Kung Fu Panda: Funny animated movie about Po, a panda who spends his days dreaming about being a kung fu master but is actually a bit of a fat slob. Of course, Po ends up selected to be the Dragon Warrior who must defend his home from a scary sociopathic tiger.
Very well-made with lots of sight gags and an uplifting story about believing in yourself, but Kung Fu Panda is definitely too scary for small children.
For older kids and silly adults, it’s a lot of fun.
The Wrestler: And now I’m depressed. Don’t get me wrong, The Wrestler is a very good movie, with stellar performances by everybody involved, especially Mickey Rourke and Marisa Tomei, but it’s a lot like watching the back story of how somebody ended up getting tased on an episode of COPS.
Rourke completely immerses himself in the role of an over-the-hill professional wrestler—it’s hard to imagine any other actor being able to give that character so much humanity and gravitas while remaining as sad and empty.
Tomei breaks your heart as a middle-aged stripper.
The cinematography feels like a documentary, complete with rough cuts and harsh lighting. The camera often follows right behind people, creating a creepy, voyeuristic feel.
The Wrestler is a tough, emotional film that’s worth watching.
Righteous Kill: I turned it off after 30 minutes.
There must be a fascinating story out there about how you can get Robert DeNiro and Al Pacino together in a cop drama and somehow manage to turn it into complete dreck.
Both Pacino and DeNiro—you know, two of the most intense actors ever—are phoning it in so bad it’s a wonder they’re not yawning in half the scenes, and the quote-unquote grit is like Siegfried and Roy doing West Side Story.
The King of Kong: Documentary about competitive arcade gaming, which turns out to be a touching portrait of flawed people.
It’s always fascinating to get glimpses into sub-cultures.
Gangs of New York: Daniel Day-Lewis is incredible as Bill the Butcher, chewing up the scenery as one of the most frightening sociopaths ever put on film.
Starts out tight and engrossing with scenes from New York’s Five Points in 1846—horrid, brutal squalor that unfortunately for the poor souls who had to live through it seems to be historically accurate.
But then Scorsese loses his grip a bit and the movie starts to meander. It seems Scorsese decided to create an Epic Allegory™ instead of a good story.
Forgetting Sarah Marshall: Decent romantic comedy with plenty of awkwardness and psychological pain. A man tries to get over his girlfriend who just dumped him by going to Hawaii, and of course she’s staying at the same hotel with her new boyfriend.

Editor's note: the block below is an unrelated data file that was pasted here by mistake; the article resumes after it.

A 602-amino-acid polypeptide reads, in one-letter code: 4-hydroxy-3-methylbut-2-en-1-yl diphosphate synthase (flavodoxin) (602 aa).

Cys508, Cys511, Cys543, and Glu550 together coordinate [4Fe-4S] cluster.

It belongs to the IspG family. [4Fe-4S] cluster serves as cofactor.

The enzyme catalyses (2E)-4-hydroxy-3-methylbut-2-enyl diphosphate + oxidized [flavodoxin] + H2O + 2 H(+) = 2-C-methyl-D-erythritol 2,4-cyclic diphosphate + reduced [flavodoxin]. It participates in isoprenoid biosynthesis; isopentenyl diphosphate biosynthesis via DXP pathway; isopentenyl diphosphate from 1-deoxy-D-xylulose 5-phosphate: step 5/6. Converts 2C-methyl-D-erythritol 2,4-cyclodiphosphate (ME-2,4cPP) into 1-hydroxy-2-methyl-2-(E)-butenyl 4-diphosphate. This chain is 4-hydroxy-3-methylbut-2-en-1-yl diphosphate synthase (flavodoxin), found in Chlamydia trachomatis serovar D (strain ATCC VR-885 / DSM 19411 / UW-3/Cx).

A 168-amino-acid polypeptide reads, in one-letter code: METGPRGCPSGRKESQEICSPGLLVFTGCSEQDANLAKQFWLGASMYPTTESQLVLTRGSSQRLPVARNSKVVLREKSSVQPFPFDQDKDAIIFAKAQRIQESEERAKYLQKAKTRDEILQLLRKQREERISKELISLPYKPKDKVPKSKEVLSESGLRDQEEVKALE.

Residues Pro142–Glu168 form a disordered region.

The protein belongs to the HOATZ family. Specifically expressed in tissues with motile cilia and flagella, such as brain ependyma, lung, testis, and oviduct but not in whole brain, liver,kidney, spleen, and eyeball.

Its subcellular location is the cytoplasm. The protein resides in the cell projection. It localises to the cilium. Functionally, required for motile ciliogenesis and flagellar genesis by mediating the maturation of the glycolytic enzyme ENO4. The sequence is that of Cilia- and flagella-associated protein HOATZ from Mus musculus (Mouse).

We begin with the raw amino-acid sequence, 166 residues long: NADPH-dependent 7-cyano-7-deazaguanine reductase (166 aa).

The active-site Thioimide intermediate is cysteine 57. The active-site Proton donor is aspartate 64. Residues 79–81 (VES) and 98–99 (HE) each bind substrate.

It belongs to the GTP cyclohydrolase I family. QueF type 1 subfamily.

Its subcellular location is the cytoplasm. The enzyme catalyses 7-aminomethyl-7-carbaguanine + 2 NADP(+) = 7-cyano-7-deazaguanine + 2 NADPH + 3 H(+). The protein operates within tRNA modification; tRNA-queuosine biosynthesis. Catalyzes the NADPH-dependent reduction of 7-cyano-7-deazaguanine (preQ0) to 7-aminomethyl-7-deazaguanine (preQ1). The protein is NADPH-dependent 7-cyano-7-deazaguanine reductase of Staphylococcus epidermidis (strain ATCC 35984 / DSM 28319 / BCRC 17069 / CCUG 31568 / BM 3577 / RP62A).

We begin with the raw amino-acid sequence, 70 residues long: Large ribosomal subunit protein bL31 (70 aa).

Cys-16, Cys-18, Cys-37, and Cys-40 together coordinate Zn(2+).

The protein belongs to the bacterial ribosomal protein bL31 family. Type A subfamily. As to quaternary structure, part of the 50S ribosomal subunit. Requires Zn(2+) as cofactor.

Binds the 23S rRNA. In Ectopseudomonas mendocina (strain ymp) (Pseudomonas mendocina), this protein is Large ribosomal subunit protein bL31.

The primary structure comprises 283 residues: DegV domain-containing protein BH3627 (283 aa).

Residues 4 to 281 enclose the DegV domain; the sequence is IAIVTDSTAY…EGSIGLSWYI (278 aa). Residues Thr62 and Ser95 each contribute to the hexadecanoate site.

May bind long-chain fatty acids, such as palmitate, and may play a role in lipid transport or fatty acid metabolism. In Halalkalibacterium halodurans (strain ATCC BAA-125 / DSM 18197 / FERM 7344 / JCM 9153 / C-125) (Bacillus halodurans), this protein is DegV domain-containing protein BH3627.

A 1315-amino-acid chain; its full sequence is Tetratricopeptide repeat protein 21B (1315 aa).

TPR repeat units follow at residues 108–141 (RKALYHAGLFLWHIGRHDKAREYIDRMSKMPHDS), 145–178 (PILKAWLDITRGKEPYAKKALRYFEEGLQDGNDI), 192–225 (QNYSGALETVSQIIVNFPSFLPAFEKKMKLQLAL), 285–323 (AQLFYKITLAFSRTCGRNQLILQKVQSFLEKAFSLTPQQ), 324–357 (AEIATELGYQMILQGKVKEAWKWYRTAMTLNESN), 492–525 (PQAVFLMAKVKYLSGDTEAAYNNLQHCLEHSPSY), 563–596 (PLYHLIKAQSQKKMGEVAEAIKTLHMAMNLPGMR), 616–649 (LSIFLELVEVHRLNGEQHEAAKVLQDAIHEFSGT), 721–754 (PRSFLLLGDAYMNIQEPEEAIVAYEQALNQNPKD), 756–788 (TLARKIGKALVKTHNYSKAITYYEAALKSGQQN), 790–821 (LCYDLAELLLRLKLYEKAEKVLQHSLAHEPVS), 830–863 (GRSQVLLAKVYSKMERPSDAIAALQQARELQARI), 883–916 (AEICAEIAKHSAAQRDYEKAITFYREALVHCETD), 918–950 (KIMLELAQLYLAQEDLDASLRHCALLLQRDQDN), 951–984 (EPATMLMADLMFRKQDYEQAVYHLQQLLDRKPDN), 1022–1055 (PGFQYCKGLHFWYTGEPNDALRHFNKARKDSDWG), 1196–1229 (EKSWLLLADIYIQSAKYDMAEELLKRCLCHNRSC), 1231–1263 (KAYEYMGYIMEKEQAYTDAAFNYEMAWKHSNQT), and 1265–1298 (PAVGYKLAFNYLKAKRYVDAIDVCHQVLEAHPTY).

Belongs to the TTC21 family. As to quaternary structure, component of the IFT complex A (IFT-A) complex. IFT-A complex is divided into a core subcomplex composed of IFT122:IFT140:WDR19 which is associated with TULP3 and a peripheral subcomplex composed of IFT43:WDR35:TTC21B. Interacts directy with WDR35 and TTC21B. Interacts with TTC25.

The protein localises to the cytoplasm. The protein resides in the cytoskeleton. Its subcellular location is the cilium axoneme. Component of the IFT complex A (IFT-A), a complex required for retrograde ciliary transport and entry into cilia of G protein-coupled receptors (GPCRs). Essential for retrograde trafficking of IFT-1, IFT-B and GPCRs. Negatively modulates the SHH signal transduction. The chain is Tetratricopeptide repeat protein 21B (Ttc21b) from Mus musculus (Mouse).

There’s some good writing, and despite the extended awkwardness the movie succeeds in making the characters come alive as people, not just stereotypes.
30 Days of Night: Fairly effective horror movie with little internal logic.
Apparently in Alaska daylight doesn’t disappear gradually like it does in the rest of the world. One day you get daylight, the next, whammo, no daylight for you.
And of course not having any daylight for 30 days is pretty useful if you’re a vampire.
Josh Hartnett does a good job as the affable town sheriff who has to deal with the vampire invasion.
Kind of frustrating in that the vampires never become anything but horrific killing machines—it would be interesting to get their back story. Nevertheless, a decent popcorn flick.
Includes Hollywood Dead, Tales from the Loop, Things from the Flood, The Court of Broken Knives, and Port of Shadows.
Nic has a retinal tear and has his vision is saved by a laser.
Includes The Storm Before the Storm, White Trash, Calypso, Tell the Machine Goodnight, Prince of Fools, and Provenance.
The Internet tells Nic to install Ubiquiti gear in his house, so he does, and now he has thoughts.
What I wish I’d known when I started podcasting.
Nic starts a new podcast about—gasp!—American sports.
Mostly excellent non-fiction in this installment. Includes Fantasyland, The Miracle of Dunkirk, Das Reich, The Undoing Project, Waiting for the Punch, Vacationland and Points of Impact.